Luke Watkeys, Business Manager
As Christmas fast approaches us (can you believe it is now just 28 days away?), you’ll probably find yourself being inundated with requests for time off. This isn't a problem if you work in a place where the service shuts down during this period, but what if you work somewhere that runs throughout the festive season? Where lots of employees are chasing a limited number of free spaces, how do you decide the lucky ones who get to put their feet up next to the fire with a big tin of Quality Street?
So firstly, check who wants the time off in the first place. If you are lucky enough to have sufficient numbers in the team willing to work over the break, problem solved. If not, you will need to consider your approach carefully as resentment is likely to build quickly if the same employees are compelled to work the festive period year after year.
Our advice is to then implement a fair and non-discriminatory system which can be used to select who gets the time off. That could be, for example, a rota system (so that those whose request is refused this year will be given the right to take time off next year) or a ballot in which you select at random to see who gets the day off. Although having a ballot is a slightly unconventional approach it’s perfectly acceptable. This system should apply equally to all staff - even the ones who don’t have children - so that no-one can raise concerns about discrimination.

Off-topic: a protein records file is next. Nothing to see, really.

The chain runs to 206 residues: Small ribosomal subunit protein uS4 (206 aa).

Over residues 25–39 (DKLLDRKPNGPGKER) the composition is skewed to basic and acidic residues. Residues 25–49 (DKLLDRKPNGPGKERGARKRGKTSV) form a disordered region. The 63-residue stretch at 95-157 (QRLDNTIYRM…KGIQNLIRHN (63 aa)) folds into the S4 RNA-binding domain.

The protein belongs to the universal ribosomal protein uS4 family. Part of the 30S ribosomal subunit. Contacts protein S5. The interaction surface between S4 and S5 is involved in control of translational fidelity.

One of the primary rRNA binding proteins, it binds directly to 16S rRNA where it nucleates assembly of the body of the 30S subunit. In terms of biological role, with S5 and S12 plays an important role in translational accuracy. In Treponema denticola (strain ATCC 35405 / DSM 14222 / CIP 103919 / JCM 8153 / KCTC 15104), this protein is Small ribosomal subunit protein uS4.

So, as with a lot of our advice, be proactive, fair and consistent. Managers that get on their sleigh promptly in terms of their preparation for the inevitable rush for time off over Christmas are likely to have happier staff and less arguments come the Christmas lunch.